Skip menu

To cheat or not to cheat? Reasoning and individual differences underpinning contract cheating

Wednesday 3 July: Conference day one, 11:30am – 12:00pm parallel session



Room 9 – 3030-G23 MLT1



Kiata Rundle
Murdoch University, Australia

Dr Guy J Curtis
Murdoch University, Australia

Dr Joe Clare
University of Western Australia, Australia



Academic assessment is regularly used in higher education to measure student learning. Student engagement in cheating behaviours, particularly contract cheating (i.e. paying a third party to complete a university assessment on their behalf) are around 3.5% (Curtis & Clare, 2017; Newton, 2018). To date, no research has compared the reasons why students do engage in contract cheating to the reasons why they do not nor how individual differences, such as personality, differ between the two groups. This study was informed by contemporary findings in this space and draws upon theoretical reasons for offending, such as the General Theory of Crime. An online survey was conducted and shared over social media. Over 1300 responses from university students from around the world including Australia and New Zealand, the UK, the USA, and numerous African, Asian, and European countries were collected (n = 26 contract cheaters, n = 1291 non-contract cheaters). Measures of the dark triad personality traits (Machiavellianism, narcissism, and psychopathy), self-control, competence, and grit were included alongside measures of reasons for engaging and not engaging in contract cheating. The dark triad personality traits are associated with unethical behaviour such as cheating (Muris, Merckelbach, Otgaar, & Meijer, 2017). Results showed that students who engage in contract cheating are more likely to exhibit characteristics of the dark triad. Cheaters and non-cheaters reported significant differences in the importance of certain reasons for their behaviours. For example, non-cheaters rated moral and normative reasons for their behaviour as more important than did cheaters. In contrast, cheaters rated opportunity to cheat as more important to their behaviour than non-cheaters. A CHAID (chi-square automatic interaction detector) analysis revealed that contract cheaters were significantly more likely to be male, or to be females who were high in narcissism, than non-cheaters. These results aim to inform detection and prevention of student engagement in contract cheating.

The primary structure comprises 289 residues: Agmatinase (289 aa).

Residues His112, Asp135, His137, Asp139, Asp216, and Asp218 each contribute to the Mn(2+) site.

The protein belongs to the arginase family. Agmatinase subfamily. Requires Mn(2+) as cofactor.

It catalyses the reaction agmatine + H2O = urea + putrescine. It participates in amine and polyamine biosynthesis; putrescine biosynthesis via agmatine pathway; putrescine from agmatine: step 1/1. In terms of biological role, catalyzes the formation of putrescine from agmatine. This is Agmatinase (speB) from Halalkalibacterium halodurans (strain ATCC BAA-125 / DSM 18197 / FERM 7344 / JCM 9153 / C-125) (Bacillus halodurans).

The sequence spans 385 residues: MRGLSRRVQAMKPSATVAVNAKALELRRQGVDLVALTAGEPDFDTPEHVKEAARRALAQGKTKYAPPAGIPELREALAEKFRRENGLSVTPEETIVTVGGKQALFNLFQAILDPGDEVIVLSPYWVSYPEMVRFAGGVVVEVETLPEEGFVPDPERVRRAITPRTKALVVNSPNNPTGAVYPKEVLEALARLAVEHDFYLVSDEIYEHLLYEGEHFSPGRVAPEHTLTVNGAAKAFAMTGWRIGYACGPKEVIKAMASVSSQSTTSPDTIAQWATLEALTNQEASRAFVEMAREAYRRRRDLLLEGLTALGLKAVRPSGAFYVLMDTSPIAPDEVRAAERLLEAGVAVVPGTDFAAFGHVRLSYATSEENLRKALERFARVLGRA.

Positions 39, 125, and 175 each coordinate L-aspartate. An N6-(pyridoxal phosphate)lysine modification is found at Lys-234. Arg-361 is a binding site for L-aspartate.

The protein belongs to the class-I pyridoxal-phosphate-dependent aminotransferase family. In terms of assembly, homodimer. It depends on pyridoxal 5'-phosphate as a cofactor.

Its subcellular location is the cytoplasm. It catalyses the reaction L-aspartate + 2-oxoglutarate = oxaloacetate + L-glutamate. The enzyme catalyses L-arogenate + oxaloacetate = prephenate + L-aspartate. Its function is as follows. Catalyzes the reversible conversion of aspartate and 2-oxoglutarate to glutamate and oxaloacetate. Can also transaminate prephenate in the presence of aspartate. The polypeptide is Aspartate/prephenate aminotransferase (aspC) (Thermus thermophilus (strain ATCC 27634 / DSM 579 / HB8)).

Presentation topic

Students – Learning

Print Friendly, PDF & Email